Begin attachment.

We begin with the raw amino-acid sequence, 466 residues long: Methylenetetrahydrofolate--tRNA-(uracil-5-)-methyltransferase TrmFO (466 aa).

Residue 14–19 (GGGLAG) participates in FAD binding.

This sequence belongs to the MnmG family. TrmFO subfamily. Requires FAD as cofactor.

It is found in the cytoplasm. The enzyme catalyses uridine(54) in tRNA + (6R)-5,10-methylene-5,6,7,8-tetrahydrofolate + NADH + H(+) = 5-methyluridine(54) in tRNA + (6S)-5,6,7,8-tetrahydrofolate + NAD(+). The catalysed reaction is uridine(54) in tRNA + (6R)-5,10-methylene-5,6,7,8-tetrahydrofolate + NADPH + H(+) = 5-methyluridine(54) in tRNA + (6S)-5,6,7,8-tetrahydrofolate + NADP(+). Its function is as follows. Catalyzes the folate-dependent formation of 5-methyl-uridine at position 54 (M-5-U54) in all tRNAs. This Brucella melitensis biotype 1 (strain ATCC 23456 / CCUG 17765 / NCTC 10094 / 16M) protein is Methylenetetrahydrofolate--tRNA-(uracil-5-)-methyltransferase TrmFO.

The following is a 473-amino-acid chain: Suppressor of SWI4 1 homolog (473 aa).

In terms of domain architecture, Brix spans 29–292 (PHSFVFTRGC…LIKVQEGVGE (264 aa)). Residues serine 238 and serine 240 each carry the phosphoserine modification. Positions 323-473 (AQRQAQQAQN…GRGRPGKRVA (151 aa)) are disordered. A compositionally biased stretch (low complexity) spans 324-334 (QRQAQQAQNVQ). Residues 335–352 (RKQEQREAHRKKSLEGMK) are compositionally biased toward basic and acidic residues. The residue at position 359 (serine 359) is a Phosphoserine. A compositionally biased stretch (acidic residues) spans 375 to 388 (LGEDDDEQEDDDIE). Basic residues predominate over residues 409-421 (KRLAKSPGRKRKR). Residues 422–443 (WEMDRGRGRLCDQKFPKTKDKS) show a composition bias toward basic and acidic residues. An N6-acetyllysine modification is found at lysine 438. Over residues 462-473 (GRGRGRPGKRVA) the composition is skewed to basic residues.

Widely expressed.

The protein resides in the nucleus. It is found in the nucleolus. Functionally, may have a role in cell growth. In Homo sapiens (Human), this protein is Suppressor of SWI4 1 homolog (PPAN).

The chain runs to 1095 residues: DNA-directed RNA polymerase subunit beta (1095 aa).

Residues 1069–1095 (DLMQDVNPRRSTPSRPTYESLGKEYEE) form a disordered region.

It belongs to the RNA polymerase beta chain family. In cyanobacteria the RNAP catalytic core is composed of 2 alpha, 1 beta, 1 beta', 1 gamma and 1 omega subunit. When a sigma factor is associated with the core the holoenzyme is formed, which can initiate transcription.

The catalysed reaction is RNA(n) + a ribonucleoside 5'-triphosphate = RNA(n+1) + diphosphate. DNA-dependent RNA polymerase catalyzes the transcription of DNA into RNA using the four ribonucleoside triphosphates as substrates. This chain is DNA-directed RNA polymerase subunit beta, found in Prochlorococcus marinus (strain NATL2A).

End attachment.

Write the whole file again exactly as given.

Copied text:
We begin with the raw amino-acid sequence, 466 residues long: Methylenetetrahydrofolate--tRNA-(uracil-5-)-methyltransferase TrmFO (466 aa).

Residue 14–19 (GGGLAG) participates in FAD binding.

This sequence belongs to the MnmG family. TrmFO subfamily. Requires FAD as cofactor.

It is found in the cytoplasm. The enzyme catalyses uridine(54) in tRNA + (6R)-5,10-methylene-5,6,7,8-tetrahydrofolate + NADH + H(+) = 5-methyluridine(54) in tRNA + (6S)-5,6,7,8-tetrahydrofolate + NAD(+). The catalysed reaction is uridine(54) in tRNA + (6R)-5,10-methylene-5,6,7,8-tetrahydrofolate + NADPH + H(+) = 5-methyluridine(54) in tRNA + (6S)-5,6,7,8-tetrahydrofolate + NADP(+). Its function is as follows. Catalyzes the folate-dependent formation of 5-methyl-uridine at position 54 (M-5-U54) in all tRNAs. This Brucella melitensis biotype 1 (strain ATCC 23456 / CCUG 17765 / NCTC 10094 / 16M) protein is Methylenetetrahydrofolate--tRNA-(uracil-5-)-methyltransferase TrmFO.

The following is a 473-amino-acid chain: Suppressor of SWI4 1 homolog (473 aa).

In terms of domain architecture, Brix spans 29–292 (PHSFVFTRGC…LIKVQEGVGE (264 aa)). Residues serine 238 and serine 240 each carry the phosphoserine modification. Positions 323-473 (AQRQAQQAQN…GRGRPGKRVA (151 aa)) are disordered. A compositionally biased stretch (low complexity) spans 324-334 (QRQAQQAQNVQ). Residues 335–352 (RKQEQREAHRKKSLEGMK) are compositionally biased toward basic and acidic residues. The residue at position 359 (serine 359) is a Phosphoserine. A compositionally biased stretch (acidic residues) spans 375 to 388 (LGEDDDEQEDDDIE). Basic residues predominate over residues 409-421 (KRLAKSPGRKRKR). Residues 422–443 (WEMDRGRGRLCDQKFPKTKDKS) show a composition bias toward basic and acidic residues. An N6-acetyllysine modification is found at lysine 438. Over residues 462-473 (GRGRGRPGKRVA) the composition is skewed to basic residues.

Widely expressed.

The protein resides in the nucleus. It is found in the nucleolus. Functionally, may have a role in cell growth. In Homo sapiens (Human), this protein is Suppressor of SWI4 1 homolog (PPAN).

The chain runs to 1095 residues: DNA-directed RNA polymerase subunit beta (1095 aa).

Residues 1069–1095 (DLMQDVNPRRSTPSRPTYESLGKEYEE) form a disordered region.

It belongs to the RNA polymerase beta chain family. In cyanobacteria the RNAP catalytic core is composed of 2 alpha, 1 beta, 1 beta', 1 gamma and 1 omega subunit. When a sigma factor is associated with the core the holoenzyme is formed, which can initiate transcription.

The catalysed reaction is RNA(n) + a ribonucleoside 5'-triphosphate = RNA(n+1) + diphosphate. DNA-dependent RNA polymerase catalyzes the transcription of DNA into RNA using the four ribonucleoside triphosphates as substrates. This chain is DNA-directed RNA polymerase subunit beta, found in Prochlorococcus marinus (strain NATL2A).